Sally Thomas was born enslaved in Charlottesville, Virginia in 1787. At the age of 21 she gave birth to a son, John, and later another son, Henry. Her boys were described as being mulattoes. Sally and her two young sons were taken by their owner to Nashville in 1817 when she was 30 years old. Sally obtained her master’s permission to hire herself out as a laundress. This was common for most slaves who lived in large cities. She could go work obtain business from people in town, and keep part of her earnings. Sally soon rented a house and established a laundry business. She became a “quasi-slave,” meaning she was free to come and go as she pleased, and make decisions about her children.
Sally soon arranged for her oldest son John, who was still owned by the Thomas family, to work for River Barge Captain Richard Rapier. She knew Rapier and trusted him with her ten-year-old son. That trust soon paid off for John. Rapier went before an Alabama court and declared he had set aside $1,000 to buy John from the Thomas family, and that he intended to set him free. Rapier died years later, but John was left a free man at age 21.
Sally eventually had another son, James. His father was Tennessee Supreme Court Judge John Catron. James later left proof in his memoir about his father, Catron which was later discovered. In 1834, the Thomas’ Virginia estate was broken up, Sally and her sons were going to a distant Thomas relative, John Martin. Sally worried they would eventually be sold off, splitting the up. Her second son, Henry, who was in his mid-twenties would bring in a big price. So, Sally decided Henry needed to escape. She planned and urged Henry to run away. Months went by before Sally heard a word from Henry, but soon the message go to her that Henry made it to freedom.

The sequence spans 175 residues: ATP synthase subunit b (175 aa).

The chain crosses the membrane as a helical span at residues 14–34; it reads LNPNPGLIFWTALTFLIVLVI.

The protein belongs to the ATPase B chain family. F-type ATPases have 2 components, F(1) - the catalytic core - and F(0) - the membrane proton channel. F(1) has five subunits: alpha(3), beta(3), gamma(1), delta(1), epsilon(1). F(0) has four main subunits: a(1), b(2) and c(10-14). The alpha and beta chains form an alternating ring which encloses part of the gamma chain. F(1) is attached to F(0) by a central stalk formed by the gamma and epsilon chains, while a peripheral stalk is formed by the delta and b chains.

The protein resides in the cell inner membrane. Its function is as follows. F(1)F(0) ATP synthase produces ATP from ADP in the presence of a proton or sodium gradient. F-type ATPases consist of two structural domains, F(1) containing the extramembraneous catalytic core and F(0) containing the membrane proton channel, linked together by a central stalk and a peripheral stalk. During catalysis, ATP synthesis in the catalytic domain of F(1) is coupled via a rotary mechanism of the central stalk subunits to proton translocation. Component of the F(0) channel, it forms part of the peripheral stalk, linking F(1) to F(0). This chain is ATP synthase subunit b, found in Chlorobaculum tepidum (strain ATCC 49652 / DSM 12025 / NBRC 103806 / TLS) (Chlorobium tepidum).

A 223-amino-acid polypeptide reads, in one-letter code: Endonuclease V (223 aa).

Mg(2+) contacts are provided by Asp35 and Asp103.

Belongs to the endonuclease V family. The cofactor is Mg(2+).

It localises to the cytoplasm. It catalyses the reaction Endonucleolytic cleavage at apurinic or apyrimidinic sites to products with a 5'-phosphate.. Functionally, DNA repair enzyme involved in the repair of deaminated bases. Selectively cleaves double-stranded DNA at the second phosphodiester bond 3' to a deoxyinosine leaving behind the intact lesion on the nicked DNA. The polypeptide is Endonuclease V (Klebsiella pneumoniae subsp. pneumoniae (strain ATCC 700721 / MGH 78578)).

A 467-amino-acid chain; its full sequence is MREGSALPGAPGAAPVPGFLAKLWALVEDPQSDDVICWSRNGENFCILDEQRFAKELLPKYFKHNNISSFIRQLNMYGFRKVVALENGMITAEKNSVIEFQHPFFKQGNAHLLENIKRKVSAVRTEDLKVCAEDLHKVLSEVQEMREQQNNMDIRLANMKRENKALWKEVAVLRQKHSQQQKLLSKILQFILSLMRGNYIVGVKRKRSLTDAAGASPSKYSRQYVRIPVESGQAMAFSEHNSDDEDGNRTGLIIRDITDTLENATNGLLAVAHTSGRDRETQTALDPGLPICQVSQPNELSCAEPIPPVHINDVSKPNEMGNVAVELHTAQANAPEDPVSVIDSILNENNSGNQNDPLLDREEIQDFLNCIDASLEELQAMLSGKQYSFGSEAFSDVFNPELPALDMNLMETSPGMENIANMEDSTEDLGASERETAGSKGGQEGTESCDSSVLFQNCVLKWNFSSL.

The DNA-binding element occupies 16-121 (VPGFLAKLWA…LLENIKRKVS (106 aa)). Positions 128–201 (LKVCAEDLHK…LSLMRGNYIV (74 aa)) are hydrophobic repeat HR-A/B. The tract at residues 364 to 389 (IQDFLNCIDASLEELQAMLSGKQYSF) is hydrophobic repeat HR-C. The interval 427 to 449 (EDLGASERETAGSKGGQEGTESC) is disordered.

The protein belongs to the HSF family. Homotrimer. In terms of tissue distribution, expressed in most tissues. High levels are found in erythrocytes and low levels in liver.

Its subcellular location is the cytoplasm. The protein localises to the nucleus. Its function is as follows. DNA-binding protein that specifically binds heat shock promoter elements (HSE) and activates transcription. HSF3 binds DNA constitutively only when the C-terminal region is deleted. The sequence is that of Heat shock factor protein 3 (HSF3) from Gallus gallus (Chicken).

After this Henry ran away, Sally went to a prominent Nashville lawyer, Ephraim Foster, and asked him to act as her agent. She wanted him to speak with Thomas Martin about buying James. Foster did and found out Martin wanted $400. Sally had only saved $350, so Foster loaned her the rest of the money. Foster purchased James, but he gave the papers to Sally, and Sally paid Foster back every dime. In 1941, Sally arranged for James to work as an apprentice to a ‘quasi-slave’ named Frank Parrish who ran a barbershop in Nashville. After years of working with Parrish, James was able to open up his own barbershop in the house his mother was running for laundry. James became a well-known business man. Some of his customers included Foster, Gov. William Carroll, Belle Meade Plantation owner William Harding, and future governor William Brownlow.
Sally died in 1850 from cholera. After her death Foster went to the Davidson County Courthouse and petitioned for James Thomas’ freedom. Although, Sally died a ‘quasi-slave’ she worked hard to give her sons the life of free men. All three men lived to a very old age as free men.
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